So what’s it like? What it’s not like, you may not be surprised to learn, is Hitchcock’s Vertigo. Although it’s two-part structure does very closely mimic that critic’s darling, and it’s hard to imagine what the film would feel like if one didn’t know the original pretty well. Each sequence would have a kind of cohesion (a montage of men and women in restaurants, or by the sea, or climbing staircases) but the succession of sequences would seem bafflingly abstract. A friend of mine once argued, quite vociferously, that Maddin’s work, beloved by critics, was totally devoid of interest to non-cinephiles, and this would seem an extreme example, where the more familiar you are with one particular movie, the more you’ll get out of it, and the more of the shows and movies featured within it you recognize, the more fun you’ll have.
Fun is the order of the day: the movie’s affect is puckish and surreally funny, quite different from Hitchcock’s bleak romantic tragedy. The two do share a kind of swoozy delirium, but nowhere in Hitchcock do we see a young Michael Douglas in The Streets of San Francisco (1972) admiring his own bare ass from Basic Instinct (1992) projected on a screen. That’s another thing going on here: the filmmaking team include many shots of actors looking at screens showing images from other shows, creating a sense of Langian conspiracy and surveillance, a vaguely science fictional narrative about a green fog invading Frisco… This is so undeveloped in any conventional sense that I feel I may be imagining it, yet it added immensely to the film’s quality of density: it’s one of the fastest, most concentrated, most story-packed non-narrative films I can recall.
The Maddin-Johnsons could have made their lives easier, I suppose, by working only with the films of Hitchcock himself, which obsessively spiral around recurring themes, images and melodramatic situations, or they could have re-recycled the imagery of Brian DePalma, who seems to have stolen everything not nailed down in Vertigo, and then stolen the nails, but the approach chosen in undoubtedly the most amusing. To depict Scottie Ferguson’s numb despair after losing Madeleine Elster, they cobble together shots of Chuck Norris in Slaughter in San Francisco, a 1974 chop-socky adventure, finding in the martial artist’s Droopy-like countenance the perfect accidental embodiment of catatonic misery. The use of film noir reminds us how much Hitch’s work drew from or intersected with that genre, while remaining stubbornly its own animal, while all the Universal TV stuff reminds us of the rarely-acknowledged televisual aspects of the Hitchock canon (Family Plot in particular looks exactly like a Movie of the Week).
The whole thing also amounts, as intended, to a love letter to the Bay Area, that most photogenic of cities, and its rich cinematic history. Fans of the primary source movie may bemoan Maddin and the Johnsons tendency to make fun of Hitchcock, cinema, and their own movie, but to me there’s something both irresistible and exhilarating in this Frankensteinian patchwork.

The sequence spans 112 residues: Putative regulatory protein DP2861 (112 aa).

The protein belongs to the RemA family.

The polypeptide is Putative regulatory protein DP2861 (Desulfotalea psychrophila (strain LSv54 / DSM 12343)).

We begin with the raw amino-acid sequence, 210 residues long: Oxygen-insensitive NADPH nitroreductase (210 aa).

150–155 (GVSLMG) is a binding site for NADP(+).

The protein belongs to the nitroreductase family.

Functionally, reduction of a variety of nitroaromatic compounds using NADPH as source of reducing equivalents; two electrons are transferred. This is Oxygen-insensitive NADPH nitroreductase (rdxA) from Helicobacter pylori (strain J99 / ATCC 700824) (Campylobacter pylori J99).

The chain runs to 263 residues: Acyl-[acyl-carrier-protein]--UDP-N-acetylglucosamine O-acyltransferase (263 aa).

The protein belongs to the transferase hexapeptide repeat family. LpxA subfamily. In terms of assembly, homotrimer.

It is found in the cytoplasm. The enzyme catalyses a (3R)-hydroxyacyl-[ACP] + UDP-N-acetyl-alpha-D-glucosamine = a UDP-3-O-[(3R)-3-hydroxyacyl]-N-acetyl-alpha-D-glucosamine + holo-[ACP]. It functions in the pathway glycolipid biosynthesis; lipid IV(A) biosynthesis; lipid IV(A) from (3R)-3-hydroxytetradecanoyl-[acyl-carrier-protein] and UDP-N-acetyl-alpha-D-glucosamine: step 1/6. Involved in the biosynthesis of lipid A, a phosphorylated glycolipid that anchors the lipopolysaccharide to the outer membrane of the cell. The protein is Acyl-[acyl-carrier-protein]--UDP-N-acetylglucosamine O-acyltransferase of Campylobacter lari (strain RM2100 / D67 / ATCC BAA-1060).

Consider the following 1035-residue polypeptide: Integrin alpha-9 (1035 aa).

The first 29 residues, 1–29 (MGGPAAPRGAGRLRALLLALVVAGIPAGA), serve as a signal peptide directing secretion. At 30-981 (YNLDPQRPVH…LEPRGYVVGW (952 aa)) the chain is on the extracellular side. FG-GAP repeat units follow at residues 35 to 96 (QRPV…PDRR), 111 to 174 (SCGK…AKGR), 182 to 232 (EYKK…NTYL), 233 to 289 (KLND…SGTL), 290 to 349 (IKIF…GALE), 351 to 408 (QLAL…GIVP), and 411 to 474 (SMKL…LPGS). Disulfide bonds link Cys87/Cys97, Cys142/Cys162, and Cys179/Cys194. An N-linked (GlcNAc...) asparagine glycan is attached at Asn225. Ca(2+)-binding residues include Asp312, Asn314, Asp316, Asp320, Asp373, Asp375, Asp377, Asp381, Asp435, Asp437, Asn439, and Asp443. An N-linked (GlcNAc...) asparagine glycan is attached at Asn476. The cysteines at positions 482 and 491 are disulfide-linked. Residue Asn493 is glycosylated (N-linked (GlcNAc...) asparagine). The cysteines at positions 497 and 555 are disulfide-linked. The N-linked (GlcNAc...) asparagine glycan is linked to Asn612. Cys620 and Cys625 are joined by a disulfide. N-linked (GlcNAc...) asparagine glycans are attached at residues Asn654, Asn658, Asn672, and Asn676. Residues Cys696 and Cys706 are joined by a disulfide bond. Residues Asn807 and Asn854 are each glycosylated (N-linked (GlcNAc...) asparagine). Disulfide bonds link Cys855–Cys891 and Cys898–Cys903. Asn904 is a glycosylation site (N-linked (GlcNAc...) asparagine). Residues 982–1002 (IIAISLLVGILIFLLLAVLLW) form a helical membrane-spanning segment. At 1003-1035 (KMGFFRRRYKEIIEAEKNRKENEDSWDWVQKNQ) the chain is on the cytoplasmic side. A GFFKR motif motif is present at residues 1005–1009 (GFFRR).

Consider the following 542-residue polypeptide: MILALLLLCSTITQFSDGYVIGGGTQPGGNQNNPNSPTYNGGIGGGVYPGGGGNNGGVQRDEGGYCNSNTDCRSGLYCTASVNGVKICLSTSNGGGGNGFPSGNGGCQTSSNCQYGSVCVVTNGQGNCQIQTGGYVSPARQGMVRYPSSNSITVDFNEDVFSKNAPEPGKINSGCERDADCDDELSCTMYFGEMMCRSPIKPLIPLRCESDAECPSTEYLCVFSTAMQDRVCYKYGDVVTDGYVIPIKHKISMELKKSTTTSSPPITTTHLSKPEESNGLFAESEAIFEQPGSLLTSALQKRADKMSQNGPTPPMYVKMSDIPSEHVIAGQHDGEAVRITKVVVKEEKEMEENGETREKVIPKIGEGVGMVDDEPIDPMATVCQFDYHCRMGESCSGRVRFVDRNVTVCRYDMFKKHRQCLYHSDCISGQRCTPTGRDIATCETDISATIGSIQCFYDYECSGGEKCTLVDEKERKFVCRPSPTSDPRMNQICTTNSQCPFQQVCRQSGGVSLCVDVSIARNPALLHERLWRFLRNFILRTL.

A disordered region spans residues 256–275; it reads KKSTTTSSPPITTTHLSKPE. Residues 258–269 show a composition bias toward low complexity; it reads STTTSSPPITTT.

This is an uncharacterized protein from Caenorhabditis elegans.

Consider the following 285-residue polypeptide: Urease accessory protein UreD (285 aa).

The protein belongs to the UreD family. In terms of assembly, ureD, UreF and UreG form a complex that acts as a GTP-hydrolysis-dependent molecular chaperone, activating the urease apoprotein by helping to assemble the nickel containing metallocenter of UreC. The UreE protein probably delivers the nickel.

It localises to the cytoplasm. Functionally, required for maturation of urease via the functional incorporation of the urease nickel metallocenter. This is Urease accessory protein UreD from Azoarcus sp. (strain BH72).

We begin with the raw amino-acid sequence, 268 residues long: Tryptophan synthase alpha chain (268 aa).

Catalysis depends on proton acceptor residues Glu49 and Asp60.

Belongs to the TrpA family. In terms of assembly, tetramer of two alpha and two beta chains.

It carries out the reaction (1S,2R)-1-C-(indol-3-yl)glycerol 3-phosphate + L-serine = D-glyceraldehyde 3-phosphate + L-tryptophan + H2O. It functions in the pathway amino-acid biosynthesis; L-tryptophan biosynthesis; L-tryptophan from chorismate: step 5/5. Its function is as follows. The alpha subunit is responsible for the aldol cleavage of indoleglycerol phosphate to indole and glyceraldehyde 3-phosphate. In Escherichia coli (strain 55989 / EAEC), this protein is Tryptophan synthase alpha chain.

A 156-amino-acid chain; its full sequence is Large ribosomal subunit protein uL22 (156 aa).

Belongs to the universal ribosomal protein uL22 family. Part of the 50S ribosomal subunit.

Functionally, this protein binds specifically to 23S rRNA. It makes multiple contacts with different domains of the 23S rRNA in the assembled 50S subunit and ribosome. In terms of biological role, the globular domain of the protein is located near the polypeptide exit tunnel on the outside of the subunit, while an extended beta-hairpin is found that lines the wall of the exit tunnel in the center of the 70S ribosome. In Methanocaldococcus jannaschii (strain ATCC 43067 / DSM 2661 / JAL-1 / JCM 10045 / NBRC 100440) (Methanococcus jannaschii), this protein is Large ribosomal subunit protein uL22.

Source: http://ift.tt/KPhYBm

DoublX Beta: First Powerful VR Website-Creation Platform

vr website creation

DoublX Beta: First Powerful VR Website-Creation Platform

“Online platform for VR website-creation, with powerful editor requiring no setup and no app installation”

Double XVR Ltd. (DoublX.com) has launched “DoublX Beta”, a powerful online platform that allows users to create VR websites without a single line of code.

Gal Rotem, CEO: “We have developed a new type of technology for creating VR websites, so for the first time anyone can create such sites”.

VR Content-Creation Made Easy: With DoublX, creators, designers and VR camera owners can take advantage of a drag-and-drop editor environment that features an array of advanced functions to create custom VR websites. The innovative product is based on unique RENDERER (DoublX intellectual proprietary) that operates on a regular web browser such as Chrome or Safari.

The DoublX system is the complementary product to our company as an innovative and advanced company. It is important to note that the integration with their product was easy. And they are open-minded to our needs at any given moment.”

DoublX starts with the drag-and-drop editor that features hundreds of options and website components. Users can upload VR videos and pictures, design, host and publish the VR website without prior knowledge. For example, use it to create real-estate, hotel or museum tours.

For web designers, DoublX opens a new category – the “VR websites” category, which enables easy VR web creation. DoublX provides the ability to use its databases to manage content and clients. This significantly reduces the need for a high-skilled developer that costs several thousands of dollars.

“White-Label” Solution: DoublX also provides a “white-label” solution for companies and brands that use the platform with custom “skin”.

What our users are saying: CEO Shahar Bin-Nun (HumanEyes Technologies Ltd.) chose the DoublX Solution as the white label Platform for the company’s online VR Website creation – Zone.

“The DoublX system is the complementary product to our company as an innovative and advanced company. It is important to note that the integration with their product was easy. And they are open-minded to our needs at any given moment”.

Notable Features Include:

  • Supports VR, STEREOSCOPIC, IMAGES, VIDEOS, Top-Bottom, Upside-Down and more media types
  • No need for prior knowledge in code writing
  • There is no need for expensive equipment
  • No need for app installation
  • Runs on a regular browser as a standard website

The post DoublX Beta: First Powerful VR Website-Creation Platform appeared first on Virtual Reality Reporter by VR Reporter

Source: http://ift.tt/1Haxbtw

iStaging Unveils World’s Most Affordable VR Capture Solution

istaging 360 vr camera solution

iStaging Unveils World’s Most Affordable VR Capture Solution

“AR + VR Startup Announces New Retail and Real Estate Capture Solutions” 

iStaging Corp. — a real estate retail-focused AR and VR technology company out of Taipei — unveiled VR Maker, the world’s most affordable spatial VR capture solution enabling any individual with a mobile device (Android or iOS) to create immersive virtual tours in minutes.